from the United States District Court for the Middle District
of Tennessee at Nashville. No. 3:99-cv-01193-Aleta Arthur
Trauger, District Judge.
MOTION AND REPLY:
R. Bottei, OFFICE OF THE FEDERAL PUBLIC DEFENDER, Nashville,
Tennessee, for Appellant.
Michael M. Stahl, John H. Bledsoe, OFFICE OF THE TENNESSEE
ATTORNEY GENERAL, Nashville, Tennessee, for Appellee.
Before: COLE, Chief Judge; COOK and GRIFFIN, Circuit Judges.
GRIFFIN, CIRCUIT JUDGE.
State of Tennessee has scheduled petitioner Edmund
Zagorski's execution for tomorrow, October 11, 2018 at
7:00 p.m. He moves this court for a stay of execution. For
the reasons that follow, we GRANT
petitioner's motion and hereby ORDER the
Tennessee jury found petitioner guilty of two counts of
first-degree murder and imposed a death sentence. Zagorski
was unsuccessful in direct and post-conviction proceedings in
state court, State v. Zagorski, 701 S.W.2d 808
(Tenn. 1985), Zagorski v. State, No.
01C01-9609-CC-00397, 1997 WL 311926 (Tenn. Crim. App. June 6,
1997), aff'd, 983 S.W.2d 654 (Tenn. 1998), and
in habeas proceedings. Zagorski v. Bell, 326
Fed.Appx. 336 (6th Cir. 2009).
present appeal stems from the Supreme Court's decision in
Martinez v. Ryan, 566 U.S. 1 (2012), in which the
Supreme Court held that "[i]nadequate assistance of
counsel at initial-review collateral proceedings may
establish cause for a prisoner's procedural default of a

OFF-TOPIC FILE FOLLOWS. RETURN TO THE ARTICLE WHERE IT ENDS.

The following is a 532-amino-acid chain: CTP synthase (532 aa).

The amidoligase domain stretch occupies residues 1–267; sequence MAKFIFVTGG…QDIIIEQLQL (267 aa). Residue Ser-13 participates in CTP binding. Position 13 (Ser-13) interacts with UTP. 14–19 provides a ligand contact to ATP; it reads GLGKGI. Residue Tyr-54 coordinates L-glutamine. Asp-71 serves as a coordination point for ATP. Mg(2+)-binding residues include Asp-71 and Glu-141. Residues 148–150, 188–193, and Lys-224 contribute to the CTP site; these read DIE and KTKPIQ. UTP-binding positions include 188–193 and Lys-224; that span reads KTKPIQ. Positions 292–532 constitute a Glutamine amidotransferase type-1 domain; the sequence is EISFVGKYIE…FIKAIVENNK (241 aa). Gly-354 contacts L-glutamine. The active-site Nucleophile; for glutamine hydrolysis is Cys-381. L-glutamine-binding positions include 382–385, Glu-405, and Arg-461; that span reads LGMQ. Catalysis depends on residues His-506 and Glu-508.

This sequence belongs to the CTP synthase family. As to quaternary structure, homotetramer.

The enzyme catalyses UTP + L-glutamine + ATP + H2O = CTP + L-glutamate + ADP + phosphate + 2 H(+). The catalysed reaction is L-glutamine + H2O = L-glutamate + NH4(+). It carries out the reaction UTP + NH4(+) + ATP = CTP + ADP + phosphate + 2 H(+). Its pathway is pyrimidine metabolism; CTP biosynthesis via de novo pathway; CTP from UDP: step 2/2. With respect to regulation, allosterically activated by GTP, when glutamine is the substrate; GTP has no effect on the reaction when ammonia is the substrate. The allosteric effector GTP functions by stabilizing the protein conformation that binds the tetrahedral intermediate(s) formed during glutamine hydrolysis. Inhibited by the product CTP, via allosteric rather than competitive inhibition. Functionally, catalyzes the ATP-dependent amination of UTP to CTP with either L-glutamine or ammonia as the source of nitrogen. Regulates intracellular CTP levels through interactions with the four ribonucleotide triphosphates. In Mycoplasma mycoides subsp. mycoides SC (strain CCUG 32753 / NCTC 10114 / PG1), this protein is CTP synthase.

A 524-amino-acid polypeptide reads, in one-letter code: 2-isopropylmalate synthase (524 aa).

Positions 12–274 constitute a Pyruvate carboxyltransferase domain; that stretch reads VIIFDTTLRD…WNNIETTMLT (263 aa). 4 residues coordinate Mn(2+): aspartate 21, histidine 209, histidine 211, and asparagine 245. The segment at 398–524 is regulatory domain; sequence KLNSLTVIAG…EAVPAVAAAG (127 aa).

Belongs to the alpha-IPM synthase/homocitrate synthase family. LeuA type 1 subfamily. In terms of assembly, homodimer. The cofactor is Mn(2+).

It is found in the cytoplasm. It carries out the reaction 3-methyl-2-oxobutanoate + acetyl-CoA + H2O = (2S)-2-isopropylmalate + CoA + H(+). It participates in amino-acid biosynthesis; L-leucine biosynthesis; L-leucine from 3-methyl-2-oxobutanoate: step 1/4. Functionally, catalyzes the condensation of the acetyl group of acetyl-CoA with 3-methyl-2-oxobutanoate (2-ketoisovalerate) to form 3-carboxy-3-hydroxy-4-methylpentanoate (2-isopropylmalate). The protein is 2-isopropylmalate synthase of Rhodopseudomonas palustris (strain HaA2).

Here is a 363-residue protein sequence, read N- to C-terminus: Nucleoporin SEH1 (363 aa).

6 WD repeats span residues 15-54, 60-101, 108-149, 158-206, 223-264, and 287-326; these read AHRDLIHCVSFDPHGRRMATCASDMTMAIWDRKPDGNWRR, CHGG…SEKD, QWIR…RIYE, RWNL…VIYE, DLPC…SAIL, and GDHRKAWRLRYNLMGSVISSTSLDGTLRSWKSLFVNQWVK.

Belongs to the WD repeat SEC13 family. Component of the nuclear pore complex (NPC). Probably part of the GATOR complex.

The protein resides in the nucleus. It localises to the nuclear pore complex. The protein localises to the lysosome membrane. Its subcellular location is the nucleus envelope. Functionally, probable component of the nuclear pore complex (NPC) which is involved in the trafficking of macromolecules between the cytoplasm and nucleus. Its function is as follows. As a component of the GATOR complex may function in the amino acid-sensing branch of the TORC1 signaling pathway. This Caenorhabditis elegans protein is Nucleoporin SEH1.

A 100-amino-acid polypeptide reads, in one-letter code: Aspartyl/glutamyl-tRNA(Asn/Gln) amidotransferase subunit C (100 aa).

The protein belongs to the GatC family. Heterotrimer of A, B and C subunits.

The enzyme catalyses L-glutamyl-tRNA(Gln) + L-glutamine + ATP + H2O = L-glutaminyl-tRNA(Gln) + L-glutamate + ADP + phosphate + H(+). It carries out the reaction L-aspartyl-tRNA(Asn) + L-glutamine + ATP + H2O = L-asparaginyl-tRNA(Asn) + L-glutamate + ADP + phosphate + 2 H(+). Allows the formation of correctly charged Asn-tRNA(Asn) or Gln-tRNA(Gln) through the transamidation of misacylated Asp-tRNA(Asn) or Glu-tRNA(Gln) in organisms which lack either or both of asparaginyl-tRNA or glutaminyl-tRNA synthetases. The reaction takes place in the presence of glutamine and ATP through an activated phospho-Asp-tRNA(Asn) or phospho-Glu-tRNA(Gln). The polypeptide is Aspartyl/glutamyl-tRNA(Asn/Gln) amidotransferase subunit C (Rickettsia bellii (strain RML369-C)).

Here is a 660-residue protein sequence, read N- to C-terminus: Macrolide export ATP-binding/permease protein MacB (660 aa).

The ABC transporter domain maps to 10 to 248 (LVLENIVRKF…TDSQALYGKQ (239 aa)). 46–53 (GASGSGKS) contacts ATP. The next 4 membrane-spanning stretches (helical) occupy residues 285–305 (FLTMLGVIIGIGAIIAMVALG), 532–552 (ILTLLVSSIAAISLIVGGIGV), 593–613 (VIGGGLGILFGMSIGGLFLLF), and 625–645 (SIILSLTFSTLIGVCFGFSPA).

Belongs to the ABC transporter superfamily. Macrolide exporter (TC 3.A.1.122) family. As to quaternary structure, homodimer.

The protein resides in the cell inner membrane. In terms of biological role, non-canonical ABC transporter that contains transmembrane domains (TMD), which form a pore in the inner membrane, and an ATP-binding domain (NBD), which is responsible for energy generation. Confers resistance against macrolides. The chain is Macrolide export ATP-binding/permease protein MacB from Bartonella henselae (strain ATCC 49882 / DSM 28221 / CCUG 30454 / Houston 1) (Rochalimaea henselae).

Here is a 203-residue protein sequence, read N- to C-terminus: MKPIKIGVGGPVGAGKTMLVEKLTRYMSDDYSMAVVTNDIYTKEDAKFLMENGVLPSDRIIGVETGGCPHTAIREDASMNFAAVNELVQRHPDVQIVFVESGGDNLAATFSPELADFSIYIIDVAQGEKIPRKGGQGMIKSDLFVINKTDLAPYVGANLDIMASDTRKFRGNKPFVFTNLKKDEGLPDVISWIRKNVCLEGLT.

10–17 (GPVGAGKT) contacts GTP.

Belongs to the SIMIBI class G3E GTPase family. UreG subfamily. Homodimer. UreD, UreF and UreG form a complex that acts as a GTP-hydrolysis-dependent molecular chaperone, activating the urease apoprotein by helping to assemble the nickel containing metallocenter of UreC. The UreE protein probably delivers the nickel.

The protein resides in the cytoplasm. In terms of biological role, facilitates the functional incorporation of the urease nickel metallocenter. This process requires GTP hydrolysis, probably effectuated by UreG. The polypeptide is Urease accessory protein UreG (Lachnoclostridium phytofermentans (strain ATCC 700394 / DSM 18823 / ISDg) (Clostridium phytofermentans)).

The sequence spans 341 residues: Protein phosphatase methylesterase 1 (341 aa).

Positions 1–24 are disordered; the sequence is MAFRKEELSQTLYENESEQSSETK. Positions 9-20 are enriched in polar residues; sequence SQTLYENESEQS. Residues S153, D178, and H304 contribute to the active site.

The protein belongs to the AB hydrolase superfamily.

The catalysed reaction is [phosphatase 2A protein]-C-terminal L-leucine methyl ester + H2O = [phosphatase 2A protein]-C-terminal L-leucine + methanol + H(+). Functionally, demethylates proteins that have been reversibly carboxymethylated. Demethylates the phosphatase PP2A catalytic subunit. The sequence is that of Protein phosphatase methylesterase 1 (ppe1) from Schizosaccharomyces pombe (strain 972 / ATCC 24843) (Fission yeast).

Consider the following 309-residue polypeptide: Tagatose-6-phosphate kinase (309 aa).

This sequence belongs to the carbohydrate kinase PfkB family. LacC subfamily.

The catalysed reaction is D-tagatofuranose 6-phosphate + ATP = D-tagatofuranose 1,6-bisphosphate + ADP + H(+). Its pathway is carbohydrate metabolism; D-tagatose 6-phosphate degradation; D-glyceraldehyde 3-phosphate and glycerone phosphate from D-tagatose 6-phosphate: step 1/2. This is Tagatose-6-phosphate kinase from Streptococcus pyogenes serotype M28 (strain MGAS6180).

claim of ineffective assistance at trial." Id.
at 9. Zagorski wishes to leverage Martinez (and the
Supreme Court's expansion of Martinez in
Trevino v. Thaler, 569 U.S. 413 (2013)), to reopen
three procedurally defaulted habeas claims.
September 12, 2018, the district court denied
petitioner's Rule 60(b) motion for relief from judgment.
In denying the motion, the district court correctly
highlighted that Martinez and Trevino,
"alone, are not extraordinary circumstances warranting
relief from a final judgment in a habeas corpus action."
(Citing Miller v. Mays, 879 F.3d 691, 698-99 (6th
Cir. 2018)). Yet, the district court recognized the issues
presented in petitioner's motion were not frivolous and
were raised in good faith. Further, the district court ruled
that Zagorski made a substantial showing of the denial of a
constitutional right under 28 U.S.C. § 2253(c)(2). The
court held that reasonable minds could differ on the issues
raised and thus granted a certificate of appealability on two
[P]etitioner's motion raises a question about whether
Martinez applies in conjunction with Edwards v.
Carpenter, 529 U.S. 446 (2000), to excuse the default of
underlying substantive claims, which has never been addressed
by a federal appellate court. He also raises a non-frivolous
claim of ineffective assistance of trial counsel. The
court's disposition of both of those issues, and whether
they might merit relief in combination with
Martinez, are reasonably debatable. Because an
appeal from this order would not be in bad faith, the court
also GRANTS the petitioner permission to appeal in forma
filed a timely appeal on October 5, 2018. He then filed
concurrent motions to stay the execution in the district
court and in this court. Yesterday, the district court denied
Zagorski's motion to stay his execution.
courts have the authority to stay an execution when a
"habeas corpus proceeding is . . . pending appeal."
28 U.S.C. § 2251(a)(1). We generally apply a four-factor
test in deciding whether to grant a stay: "1) whether
there is a likelihood he will succeed on the merits of the
appeal; 2) whether there is a likelihood he will suffer
irreparable harm absent a stay; 3) whether the stay will
cause substantial harm to others; and 4) whether the
injunction would serve the public interest." Workman